Claire Sawers

Freelance Writer

Date: October 8, 2014

Interview: Peter Zummo

The trombonist and Arthur Russell collaborator reinvents the cult composer’s work with an experimental sextet


The List
8 October 2014

’Let’s just say, I can sometimes have an attitude about the cellist who’s going to play Arthur Russell’s music. When we were choosing the right musician, I think it’s fair to say I expressed a few opinions,’ Peter Zummo confesses, laughing quietly down the phone from his home in Staten Island, New York.

As someone who worked and shared a music studio with the cult composer – the one-off, mysterious genius that was avant-garde / proto-disco producer / musician Arthur Russell – Zummo is understandably a bit picky about anyone attempting to recreate the distinct cello sound of his friend. ‘It was never just about sentimentality with Arthur, he played with this raw energy and supreme intelligence, it’s important not to get the wrong interpretation of that.’

But Zummo – himself a noted experimental composer and trombonist – is giving the seal of approval to Oliver Coates, the cellist who’ll join him onstage, alongside Ernie Brooks (guitar) and Bill Ruyle (hammer dulcimer, percussion) with live beats and processing from JD Twitch and Bass Clef. As a half American, half British sextet, they plan to play live over selected tracks from Russell’s vast back catalogue.

‘Keith [McIvor, Glasgow’s JD Twitch] has isolated the rhythm of ‘Is It All Over My Face’, for example. He’s taken an extended sample and remixed it – that will be the foundation that we play live on top of.’ While Zummo is keen ‘to check back in with the original songs’, he also thinks Russell, himself an endless reshaper (there were 40 tapes with mixes of the same song found in his apartment when he died), would want them to push the sound forward. ‘He moved fast, he didn’t believe in repeating himself. If he was alive today, he’d be into totally different stuff, so I think it’s entirely appropriate for us to rework his stuff, rather than spin out the same concept.’

Although Zummo initially wasn’t keen to get involved in the growing Russell revival following his death in 1992 (‘I figured we should let him rest in peace!’), he is pleased he eventually let himself be talked into it. Zummo featured on 2011’s debut album from Arthur’s Landing – a collective of ‘Russell alumni’ – musicians who’d all worked with him at some point, on his more introspective, acoustic work (World Of Echo) or his pioneering disco projects (as Loose Joints and Dinosaur L). Arthur’s Landing visited Scotland that year to play the Tramway alongside Chris and Cosey, curated by Optimo DJ Keith McIvor. McIvor first got in touch with Zummo, asking if he could re-release his Zummo With an X, a gorgeous record of Zummo’s from 1981, featuring him on trombone, Russell on cello and Bill Ruyle on tabla. ‘I took over mastertapes with me, and Keith ended up putting the record out on Optimo. From there I seemed to start building up a lovely bunch of UK contacts.’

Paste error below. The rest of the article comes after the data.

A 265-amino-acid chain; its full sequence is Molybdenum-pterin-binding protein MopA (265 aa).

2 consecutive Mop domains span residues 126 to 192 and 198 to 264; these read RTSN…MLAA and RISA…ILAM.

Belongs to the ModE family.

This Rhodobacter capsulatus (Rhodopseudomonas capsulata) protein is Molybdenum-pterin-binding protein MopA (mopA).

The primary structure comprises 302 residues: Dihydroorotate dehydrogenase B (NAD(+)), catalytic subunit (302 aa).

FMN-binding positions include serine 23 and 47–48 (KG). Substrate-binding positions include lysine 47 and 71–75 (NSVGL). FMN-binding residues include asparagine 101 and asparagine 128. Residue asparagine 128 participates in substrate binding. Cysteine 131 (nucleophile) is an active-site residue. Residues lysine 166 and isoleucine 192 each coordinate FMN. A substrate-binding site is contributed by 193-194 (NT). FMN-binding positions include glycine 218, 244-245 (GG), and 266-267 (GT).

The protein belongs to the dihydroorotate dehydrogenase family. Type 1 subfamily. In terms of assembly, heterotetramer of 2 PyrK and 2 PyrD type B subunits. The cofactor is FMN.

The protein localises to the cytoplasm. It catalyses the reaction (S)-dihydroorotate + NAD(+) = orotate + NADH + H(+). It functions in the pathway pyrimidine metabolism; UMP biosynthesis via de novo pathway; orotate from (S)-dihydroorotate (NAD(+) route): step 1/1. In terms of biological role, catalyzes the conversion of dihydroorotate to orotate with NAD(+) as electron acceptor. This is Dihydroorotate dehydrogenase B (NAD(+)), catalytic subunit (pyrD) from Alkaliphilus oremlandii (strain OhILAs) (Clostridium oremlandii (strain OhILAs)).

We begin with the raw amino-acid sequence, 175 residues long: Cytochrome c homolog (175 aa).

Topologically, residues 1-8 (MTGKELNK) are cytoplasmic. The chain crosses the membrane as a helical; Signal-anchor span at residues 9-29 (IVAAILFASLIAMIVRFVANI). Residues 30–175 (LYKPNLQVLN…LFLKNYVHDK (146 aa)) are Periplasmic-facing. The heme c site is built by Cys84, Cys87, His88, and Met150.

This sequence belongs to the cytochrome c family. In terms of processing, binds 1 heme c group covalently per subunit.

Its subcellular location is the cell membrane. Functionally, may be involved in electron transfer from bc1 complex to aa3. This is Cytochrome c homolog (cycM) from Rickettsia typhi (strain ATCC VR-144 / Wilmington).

And so it is that Zummo finds himself, four years later, returning to Scotland.

‘Some people find it odd to have live instruments playing over a pre-recorded track, but that’s exactly how Arthur used to perform, back in nightclubs in New York in the 70s and 80s. If he wanted to create street level interest, he’d go into a dance club, do a cameo performance, with him singing, or playing cello, or with a guest vocalist over a track that he’d prepared.’

‘It’s the same now, if the rhythm is tight enough, then the trombone can just float on top.’

Summerhall, Edinburgh, Thu 16 Oct.

Interview: Anneke Kampman of Conquering Animal Sound

The List
8 October 2014

Anneke Kampman and Jamie Scott, Conquering Animal Sound

Conquering Animal Sound

Giddy, gorgeous, cacophonic, experimental – the music of duo Conquering Animal Sound is all-over-the-shop-pop, in the best way. The Glasgow two-piece (Anneke Kampman and Jamie Scott, who also perform as solo artists ANAKANAK and MC Almond Milk) return in October with their first new material in a year and a half, the EP, Talking Shapes, recorded at Kinning Park Complex. It’s a blissfully wonky, shapeshifting exploration through four new songs of clicks, claps, primary school recorders, harps, abstracted hip hop beats and Kampman’s distinct stop-starty, cooing then mechanical vocal.

But for all the layers of playfulness and form-bending, there is a growing undercurrent of ideas to ponder – this time musical languages, gender, genetic coding and family, feminism and er, football.

‘There’s a subtle feminist dimension to this track [‘Puskas’]’ explains Kampman. ‘I used football references as a way of liberating myself from instruction. Football is a game; it has rules. Gender is also a game; it also has rules. I’m eager to break out of patterns that people fall into within music, specifically relating to gender. Women almost always have submissive roles in music practice, especially in the pop music industry. They tend to be passive when it comes to taking control of certain aspects of music creation, and it has always been important to Jamie and I that it’s a conversation; an equal process.’

Stereo, Glasgow, Fri 3 Oct; Summerhall, Edinburgh, Sat 4 Oct. Talking Shapes EP is out Mon 6 Oct on Chemikal Underground.

Read the original interview online at The List here

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